Governor Quinn Signs “Patricia’s Law” and “Kelsey’s Law” to Make Illinois Roads Safer Print
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Written by Grant Klinzman   
Monday, 05 August 2013 14:40

New Laws Help Ensure that Drivers in Fatal Accidents Don’t Receive Court Supervision and Keeps Driver’s Licenses from Those Under 18 With Violations

CHICAGO – Governor Pat Quinn today signed “Patricia’s Law” and Kelsey’s Law,” two new traffic safety measures that will help eliminate the option of court supervision for drivers involved in fatal accidents and prohibit the issuance of driver’s licenses to those under 18 years of age with outstanding traffic violations. These actions are part of Governor Quinn’s agenda to make Illinois roads safer for all drivers.

“What happened to Patricia and Kelsey were tragedies that must not happen again,” Governor Quinn said. “These new laws will make our roads safer for drivers and passengers by keeping more distracted and dangerous drivers from getting behind the wheel.”

Both laws were strongly supported by Illinois Secretary of State Jesse White.

“I initiated these important pieces of legislation to make the roads of Illinois safer,” Secretary of State Jesse White said. “I commend the legislature for passing them and the Governor for signing them into law. I would also like to commend the Spears Family for their support of Patricia’s law, and Kelsey Little and her family for their work on behalf of Kelsey’s Law.”

Sponsored by State Representative John D’Amico (D-Chicago) and State Senator Michael Hastings (D-Matteson), House Bill 1010, “Patricia’s Law,” is named after Patricia McNamara, who was killed by a distracted driver who was then fined and sentenced to court supervision, which meant that no conviction appeared on his record. The new law prohibits a court from granting supervision to anyone charged as the result of a fatal accident if that driver has had a prior court supervision. The law takes effect January 1, 2014.

"Too many drivers do not concentrate on the road and this too often puts the safety of others at risk," Representative D'Amico said. "Almost three traffic-related deaths occur in Illinois every day. Our roads need to be safer. These new laws are important steps toward protecting the lives of all citizens on our roadways and holding those responsible for serious traffic incidents accountable for their actions."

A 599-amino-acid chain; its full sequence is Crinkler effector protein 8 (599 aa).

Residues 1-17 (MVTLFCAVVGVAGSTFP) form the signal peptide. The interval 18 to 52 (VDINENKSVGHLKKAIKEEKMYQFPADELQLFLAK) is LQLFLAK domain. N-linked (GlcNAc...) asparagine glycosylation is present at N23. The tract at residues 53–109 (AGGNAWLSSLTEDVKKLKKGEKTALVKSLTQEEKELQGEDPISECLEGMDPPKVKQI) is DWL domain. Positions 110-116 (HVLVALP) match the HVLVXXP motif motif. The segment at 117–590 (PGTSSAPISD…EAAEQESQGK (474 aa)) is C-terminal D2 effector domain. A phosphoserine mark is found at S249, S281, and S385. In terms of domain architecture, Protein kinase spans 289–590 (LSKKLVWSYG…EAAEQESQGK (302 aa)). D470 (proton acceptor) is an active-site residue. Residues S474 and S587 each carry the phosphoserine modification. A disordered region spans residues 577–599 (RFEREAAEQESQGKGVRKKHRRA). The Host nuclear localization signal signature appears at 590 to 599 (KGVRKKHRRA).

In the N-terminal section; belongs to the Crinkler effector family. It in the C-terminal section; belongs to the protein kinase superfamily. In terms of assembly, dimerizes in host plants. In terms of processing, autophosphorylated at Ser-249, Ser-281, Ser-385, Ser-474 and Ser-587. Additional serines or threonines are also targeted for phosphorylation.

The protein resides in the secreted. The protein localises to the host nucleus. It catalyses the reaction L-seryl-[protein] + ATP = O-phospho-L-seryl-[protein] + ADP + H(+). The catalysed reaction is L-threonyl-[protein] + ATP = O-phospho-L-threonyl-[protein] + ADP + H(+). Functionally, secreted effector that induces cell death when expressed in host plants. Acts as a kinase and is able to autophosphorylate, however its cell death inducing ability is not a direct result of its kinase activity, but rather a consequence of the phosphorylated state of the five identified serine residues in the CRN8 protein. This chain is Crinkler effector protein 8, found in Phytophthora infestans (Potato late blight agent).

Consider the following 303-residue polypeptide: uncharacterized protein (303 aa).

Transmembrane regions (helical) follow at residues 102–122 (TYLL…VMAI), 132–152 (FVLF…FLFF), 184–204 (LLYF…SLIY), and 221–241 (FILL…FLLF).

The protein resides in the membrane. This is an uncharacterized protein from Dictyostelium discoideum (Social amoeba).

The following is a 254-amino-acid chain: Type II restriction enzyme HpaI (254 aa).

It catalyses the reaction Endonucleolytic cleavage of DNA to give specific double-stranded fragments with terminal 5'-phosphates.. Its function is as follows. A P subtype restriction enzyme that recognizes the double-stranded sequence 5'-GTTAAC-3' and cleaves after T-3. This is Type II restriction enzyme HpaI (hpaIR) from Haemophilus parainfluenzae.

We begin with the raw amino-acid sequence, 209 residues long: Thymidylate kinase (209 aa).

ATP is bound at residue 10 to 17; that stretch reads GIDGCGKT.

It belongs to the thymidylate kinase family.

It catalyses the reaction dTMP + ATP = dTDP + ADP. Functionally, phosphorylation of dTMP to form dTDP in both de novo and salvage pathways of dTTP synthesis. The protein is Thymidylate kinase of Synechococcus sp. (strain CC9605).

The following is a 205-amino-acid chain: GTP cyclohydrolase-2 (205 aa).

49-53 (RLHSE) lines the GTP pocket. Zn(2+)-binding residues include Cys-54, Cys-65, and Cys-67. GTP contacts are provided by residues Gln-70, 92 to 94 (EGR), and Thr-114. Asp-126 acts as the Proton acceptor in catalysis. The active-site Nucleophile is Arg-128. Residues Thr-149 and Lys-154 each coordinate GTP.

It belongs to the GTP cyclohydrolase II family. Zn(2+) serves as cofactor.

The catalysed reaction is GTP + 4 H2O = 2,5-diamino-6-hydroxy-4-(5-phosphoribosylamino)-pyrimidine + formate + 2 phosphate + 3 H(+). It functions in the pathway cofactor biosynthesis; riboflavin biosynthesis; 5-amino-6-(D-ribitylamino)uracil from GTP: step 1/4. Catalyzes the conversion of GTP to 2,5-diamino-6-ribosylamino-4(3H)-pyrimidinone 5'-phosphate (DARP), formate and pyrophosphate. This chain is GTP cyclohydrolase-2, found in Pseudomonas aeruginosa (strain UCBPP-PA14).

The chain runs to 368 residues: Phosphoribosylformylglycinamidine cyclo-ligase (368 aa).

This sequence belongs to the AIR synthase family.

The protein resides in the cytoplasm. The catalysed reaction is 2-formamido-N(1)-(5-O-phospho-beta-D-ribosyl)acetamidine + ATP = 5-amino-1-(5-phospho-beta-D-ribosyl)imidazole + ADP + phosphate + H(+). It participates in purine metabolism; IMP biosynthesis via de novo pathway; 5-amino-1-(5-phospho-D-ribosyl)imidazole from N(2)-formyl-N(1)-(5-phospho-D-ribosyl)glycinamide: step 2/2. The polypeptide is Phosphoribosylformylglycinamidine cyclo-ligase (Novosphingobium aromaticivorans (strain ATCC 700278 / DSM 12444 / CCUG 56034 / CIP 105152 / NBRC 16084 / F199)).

Sponsored by Representative D’Amico and State Senator Martin Sandoval (D-Cicero), House Bill 1009, “Kelsey’s Law,” is named for a 15-year-old who was seriously injured in an accident when hit by a teen driver who was able to apply for and receive a full driver’s license just three days later. The law authorizes the Secretary of State to deny driver’s licenses or permits to those 18 years of age and under who have unresolved traffic citations. The law takes effect immediately.

“This measure was named in honor of Kelsey Little, who received serious injuries in an accident caused by a young driver who had a GDL,” Senator Sandoval said. “The GDL has been successful in curbing the number of teen driving deaths since it became law in 2008, and this will give the Secretary of State additional abilities to enforce who receives a license.”

Governor Quinn also today signed House Bill 772, sponsored by Representative D’Amico and State Senator Ira Silverstein (D-Chicago) that requires those between the ages of 18 and 21 who did not take a driver’s education course in school to complete an adult driver education course before receiving a driver’s license. The law takes effect July 1, 2014.

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